Acedia Acedia (accidie or accedie, from Latin acedĭa, and this from Greek ἀκηδία, “negligence”, ἀ- “lack of” -κηδία “care”) has been variously defined as a state of listlessness or torpor, of not caring or not being concerned with one’s position or condition in the world. In ancient Greece akidía literally...

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Greed

Greed Greed (or avarice) is an uncontrolled longing for increase in the acquisition or use: of material gain (be it food, money, land, or animate/inanimate possessions); or social value, such as status, or power. Greed has been identified an as undesirable behavior throughout known human history. Main  articles: Sin, What Is Sin?, and The Seven Deadly Sins....

Envy

Envy Envy (from Latin invidia) is an emotion which “occurs when a person lacks another’s superior quality, achievement, or possession and either desires it or wishes that the other lacked it”. Aristotle defined envy as pain at the sight of another’s good fortune, stirred by “those who have what we ought to...

Gluttony

Gluttony Gluttony (Latin: gula, derived from the Latin gluttire meaning “to gulp down or swallow”) means over-indulgence and over-consumption of food, drink, or wealth items, particularly as status symbols. In Christianity, it is considered a sin if the excessive desire for food causes it to be withheld from the needy. Some Christian denominations consider gluttony one of the Seven Deadly Sins....

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Lust

Lust Lust is a psychological force producing intense desire for an object, or circumstance fulfilling the emotion while already having a significant other or amount of the desired object. Lust can take any form such as the lust for sexuality, love, money or power. It can take such mundane forms...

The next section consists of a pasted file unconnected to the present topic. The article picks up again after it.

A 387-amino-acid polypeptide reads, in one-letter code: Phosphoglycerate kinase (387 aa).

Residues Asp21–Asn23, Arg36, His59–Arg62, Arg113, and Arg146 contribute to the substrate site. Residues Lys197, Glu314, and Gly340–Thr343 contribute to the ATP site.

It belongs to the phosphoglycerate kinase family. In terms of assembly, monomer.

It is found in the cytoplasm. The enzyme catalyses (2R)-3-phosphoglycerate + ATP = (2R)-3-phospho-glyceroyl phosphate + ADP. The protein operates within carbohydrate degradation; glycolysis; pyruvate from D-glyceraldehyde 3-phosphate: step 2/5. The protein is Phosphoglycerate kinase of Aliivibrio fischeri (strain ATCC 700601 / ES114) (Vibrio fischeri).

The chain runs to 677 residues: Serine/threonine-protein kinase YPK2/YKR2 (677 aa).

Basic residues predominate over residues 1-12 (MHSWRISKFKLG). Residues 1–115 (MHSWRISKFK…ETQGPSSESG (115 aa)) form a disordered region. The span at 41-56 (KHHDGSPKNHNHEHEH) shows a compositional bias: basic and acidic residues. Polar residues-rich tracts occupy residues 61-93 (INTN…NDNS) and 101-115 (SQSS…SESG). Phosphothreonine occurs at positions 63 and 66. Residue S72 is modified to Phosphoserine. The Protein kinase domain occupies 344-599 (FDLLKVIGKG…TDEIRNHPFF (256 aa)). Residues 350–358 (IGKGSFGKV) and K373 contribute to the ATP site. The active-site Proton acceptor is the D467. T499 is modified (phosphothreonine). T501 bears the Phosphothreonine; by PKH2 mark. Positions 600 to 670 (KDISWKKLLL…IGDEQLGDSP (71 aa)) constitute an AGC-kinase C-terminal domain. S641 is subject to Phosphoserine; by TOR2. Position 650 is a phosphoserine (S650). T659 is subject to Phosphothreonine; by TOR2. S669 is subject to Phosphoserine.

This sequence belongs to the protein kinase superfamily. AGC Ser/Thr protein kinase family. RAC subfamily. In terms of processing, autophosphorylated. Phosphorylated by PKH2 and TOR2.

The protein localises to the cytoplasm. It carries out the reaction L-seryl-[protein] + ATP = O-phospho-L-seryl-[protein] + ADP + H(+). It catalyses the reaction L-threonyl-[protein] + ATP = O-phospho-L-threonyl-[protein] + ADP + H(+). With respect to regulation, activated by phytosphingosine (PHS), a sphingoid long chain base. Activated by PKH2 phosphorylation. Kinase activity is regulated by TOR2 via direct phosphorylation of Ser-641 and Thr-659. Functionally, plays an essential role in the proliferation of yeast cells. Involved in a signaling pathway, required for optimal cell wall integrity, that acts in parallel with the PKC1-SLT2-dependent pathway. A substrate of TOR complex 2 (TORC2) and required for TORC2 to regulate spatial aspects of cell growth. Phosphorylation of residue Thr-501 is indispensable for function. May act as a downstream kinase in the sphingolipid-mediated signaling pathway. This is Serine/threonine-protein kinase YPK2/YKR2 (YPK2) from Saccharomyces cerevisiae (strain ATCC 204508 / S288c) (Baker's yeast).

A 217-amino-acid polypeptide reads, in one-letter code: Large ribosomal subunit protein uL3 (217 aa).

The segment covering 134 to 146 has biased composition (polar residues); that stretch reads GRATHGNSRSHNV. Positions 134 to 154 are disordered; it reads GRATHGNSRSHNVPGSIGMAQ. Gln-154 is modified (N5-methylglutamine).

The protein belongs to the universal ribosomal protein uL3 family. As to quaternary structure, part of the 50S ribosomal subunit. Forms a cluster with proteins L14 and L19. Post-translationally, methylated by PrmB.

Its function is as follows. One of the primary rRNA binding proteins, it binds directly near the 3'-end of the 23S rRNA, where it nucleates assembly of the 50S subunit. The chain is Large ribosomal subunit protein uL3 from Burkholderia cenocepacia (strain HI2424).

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Pride

Pride Pride is an emotional state deriving positive affect from the perceived value of a person or thing with which the subject has an intimate connection. It may be inwardly or outwardly directed. With a negative connotation pride refers to a foolishly and irrationally corrupt sense of one’s personal value, status or accomplishments, used synonymously with hubris. With a positive connotation, pride refers to a content...

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Seven Social Sins

Seven Social Sins Seven Social Sins is a list that was first uttered in a sermon delivered in Westminster Abbey on March 20, 1925 by an Anglican priest named Frederick Lewis Donaldson. He originally referred to it as the “7 Deadly Social Evils“. It is a common misconception that Mohandas Karamchand Gandhi...

Eastern Orthodox View of Sin

Eastern Orthodox View of Sin The Orthodox Church presents a view of sin distinct from views found in Roman Catholicism and in Protestantism, that sin is viewed primarily as a terminal spiritual sickness, rather than a state of guilt, a self-perpetuating illness which distorts the whole human being and energies, corrupts the Image of God...

Deathbed Confession

Deathbed Confession A deathbed confession is an admittance or confession when someone is nearing death, or on their “death bed”. This confession may help alleviate any guilt, regrets, secrets, or sins the dying person may have had in their life. These confessions can occur because the dying want to live...

613 Commandments

613 Commandments The Jewish tradition that there are 613 commandments (תרי״ג מצוות‎, romanized: taryag mitzvot) or mitzvot in the Torah (also known as the Law of Moses) began in the 3rd century CE, when Rabbi Simlai mentioned it in a sermon that is recorded in Talmud Makkot 23b. Although there have been a lot of attempts...

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Yom Kippur

Yom Kippur Yom Kippur (יוֹם כִּיפּוּר, or יום הכיפורים), also known as the Day of Atonement, is the holiest day of the year in Judaism. Its central themes are atonement and repentance. Jews traditionally observe this holy day with an approximate 25-hour period of fasting and intensive prayer, often spending most of...